In any other situation, I probably wouldn't share this experience. I'd talk about it with my close friends, my husband, my family, but not be as open about it as I've managed to be in the last week. But I feel like if I cannot lay out my experience in full disclosure, I'm not doing everything I can to push toward true informed consent prior to tubal ligation.
I was diagnosed with a blighted ovum around a week ago. If you haven't heard this term before, the basics of it are that an egg was fertilized, made it into the proper place (uterus) by some miracle and implanted, but failed to develop past this. There was a gestational sac measuring roughly 7 weeks, low hCG hormone but no signs of life. They cannot tell me if this will happen again or not. I was originally told the failure rate was 2-10 women out of 1000. After the procedure, I am told 1 in 300. Then later, I am told its even higher for women like myself who had it during a c-section. And while being diagnosed with this blighted ovum I am told the failure rates vary from study to study, and that it "isn't as rare as I'd think". She scheduled a second ultrasound to either a.) confirm diagnosis or b.) ensure my body has cleared things out all the way on its own. Without much detail I will say it'll be option b tomorrow.
So here I am. I can now safely say that tubal ligation has failed me in just about every way it can so far, only one year out. Now my care provider fears a future ectopic, and I can't say this doesn't concern me. We were both shocked that we weren't dealing with that this time. Neither of us were optimistic upon my arrival. I am thankful. It could have been worse.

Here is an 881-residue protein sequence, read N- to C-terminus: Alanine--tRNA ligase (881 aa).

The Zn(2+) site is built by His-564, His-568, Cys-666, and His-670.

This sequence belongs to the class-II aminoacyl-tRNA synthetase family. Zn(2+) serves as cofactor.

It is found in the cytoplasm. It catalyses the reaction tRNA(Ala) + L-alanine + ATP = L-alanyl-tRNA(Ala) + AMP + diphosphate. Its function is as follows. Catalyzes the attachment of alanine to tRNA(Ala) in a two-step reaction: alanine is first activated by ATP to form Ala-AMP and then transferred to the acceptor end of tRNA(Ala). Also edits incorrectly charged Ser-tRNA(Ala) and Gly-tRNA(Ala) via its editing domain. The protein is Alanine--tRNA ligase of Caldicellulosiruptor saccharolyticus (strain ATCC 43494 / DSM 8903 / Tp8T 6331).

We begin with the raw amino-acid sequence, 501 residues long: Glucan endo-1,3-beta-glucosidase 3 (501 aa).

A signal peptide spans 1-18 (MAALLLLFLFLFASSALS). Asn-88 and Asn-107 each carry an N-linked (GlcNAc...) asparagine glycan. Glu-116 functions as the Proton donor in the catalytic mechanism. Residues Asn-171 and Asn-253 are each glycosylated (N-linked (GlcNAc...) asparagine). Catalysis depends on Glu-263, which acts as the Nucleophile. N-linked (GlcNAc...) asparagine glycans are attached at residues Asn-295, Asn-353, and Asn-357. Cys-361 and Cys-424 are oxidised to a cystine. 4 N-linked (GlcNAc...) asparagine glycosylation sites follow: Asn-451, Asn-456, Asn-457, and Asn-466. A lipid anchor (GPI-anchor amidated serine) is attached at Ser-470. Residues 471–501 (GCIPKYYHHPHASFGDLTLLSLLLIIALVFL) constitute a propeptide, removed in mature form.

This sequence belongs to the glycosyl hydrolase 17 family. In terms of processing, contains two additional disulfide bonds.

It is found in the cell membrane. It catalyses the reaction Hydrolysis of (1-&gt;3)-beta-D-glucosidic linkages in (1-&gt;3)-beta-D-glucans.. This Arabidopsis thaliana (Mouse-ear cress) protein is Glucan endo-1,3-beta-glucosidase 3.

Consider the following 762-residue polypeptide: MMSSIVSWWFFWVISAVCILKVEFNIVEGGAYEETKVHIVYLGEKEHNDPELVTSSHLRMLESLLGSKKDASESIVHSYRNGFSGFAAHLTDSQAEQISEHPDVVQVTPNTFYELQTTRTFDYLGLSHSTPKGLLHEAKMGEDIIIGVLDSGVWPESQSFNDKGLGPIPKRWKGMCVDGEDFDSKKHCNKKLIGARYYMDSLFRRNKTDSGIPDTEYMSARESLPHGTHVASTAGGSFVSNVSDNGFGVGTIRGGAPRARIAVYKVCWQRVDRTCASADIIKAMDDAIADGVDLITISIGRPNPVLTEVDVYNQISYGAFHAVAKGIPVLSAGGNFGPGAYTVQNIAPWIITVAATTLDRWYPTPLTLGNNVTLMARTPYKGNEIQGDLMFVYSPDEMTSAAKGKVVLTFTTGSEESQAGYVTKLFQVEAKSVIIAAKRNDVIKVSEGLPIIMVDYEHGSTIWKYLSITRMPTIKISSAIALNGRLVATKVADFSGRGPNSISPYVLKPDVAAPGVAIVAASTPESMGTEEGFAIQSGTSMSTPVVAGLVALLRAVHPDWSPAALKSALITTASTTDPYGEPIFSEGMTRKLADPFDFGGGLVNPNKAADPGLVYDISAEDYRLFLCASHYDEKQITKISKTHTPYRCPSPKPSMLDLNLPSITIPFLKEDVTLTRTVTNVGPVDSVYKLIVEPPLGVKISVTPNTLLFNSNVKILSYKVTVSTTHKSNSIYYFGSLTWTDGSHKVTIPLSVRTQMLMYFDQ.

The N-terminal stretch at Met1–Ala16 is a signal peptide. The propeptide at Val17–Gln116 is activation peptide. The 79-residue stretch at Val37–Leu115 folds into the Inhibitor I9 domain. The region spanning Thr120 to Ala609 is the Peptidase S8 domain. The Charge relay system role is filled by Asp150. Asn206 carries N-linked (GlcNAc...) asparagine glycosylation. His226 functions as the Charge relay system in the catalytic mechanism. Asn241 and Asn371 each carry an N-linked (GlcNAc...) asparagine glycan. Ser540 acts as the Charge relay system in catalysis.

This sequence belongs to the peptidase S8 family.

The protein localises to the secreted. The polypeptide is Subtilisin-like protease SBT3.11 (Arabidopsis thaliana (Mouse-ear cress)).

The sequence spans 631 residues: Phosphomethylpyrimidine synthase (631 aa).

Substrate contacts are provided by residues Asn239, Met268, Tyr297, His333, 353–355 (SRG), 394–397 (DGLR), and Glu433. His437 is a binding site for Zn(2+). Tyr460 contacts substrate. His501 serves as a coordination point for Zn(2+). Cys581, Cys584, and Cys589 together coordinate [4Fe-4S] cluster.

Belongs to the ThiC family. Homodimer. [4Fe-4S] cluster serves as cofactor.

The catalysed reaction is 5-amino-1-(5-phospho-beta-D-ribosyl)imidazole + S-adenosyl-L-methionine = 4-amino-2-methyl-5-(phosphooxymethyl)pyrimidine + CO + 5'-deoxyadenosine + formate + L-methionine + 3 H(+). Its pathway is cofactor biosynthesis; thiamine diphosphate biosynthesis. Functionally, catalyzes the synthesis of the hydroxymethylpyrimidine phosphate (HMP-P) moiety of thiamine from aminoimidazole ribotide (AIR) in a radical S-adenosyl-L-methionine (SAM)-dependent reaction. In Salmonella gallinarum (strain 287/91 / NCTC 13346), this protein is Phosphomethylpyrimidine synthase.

I am asked several questions lately and feel it easiest to address them here.
Why doesn't my doctor offer to put me on birth control pills to attempt to relieve certain symptoms or prevent another event like this? Part of why I (and numerous other women) had this procedure done is because medically, its contraindicated to have me on these pills. I'm a high risk for blood clot and stroke based on my history. So, it is because she's a good doctor that this option isn't offered to me.
Why will they not offer a hysterectomy? There's a few reasons here. The main one being that it wouldn't fix the most pressing issue, which is the daily ovarian pain. Unless they removed the ovaries as well, which isn't optimal. Another large reason, to doctors and myself, is my age. I'm not even 25 yet. And my own reasoning is I simply don't want that. Why is hysterectomy now viewed as some 100% normal and natural event in the life of women? It's a big choice. Typically done as a matter of saving their life. I've been checked, its not cancer, its not endometriosis, my uterus isn't the issue and I don't feel as if throwing my body into another whirlwind of hormonal imbalances is the solution to my specific set of issues. This is NOT to say it isn't a helpful solution for some women dealing with PTLS. But it is so dependent on what your symptoms are.
Still counting down until surgery. Still plugging away to show the ugly side of our "neat and tidy" sterilizations. Please continue submitting your stories to firstname.lastname@example.org . I have several in the queue at the moment that I will work on posting over the next week or so.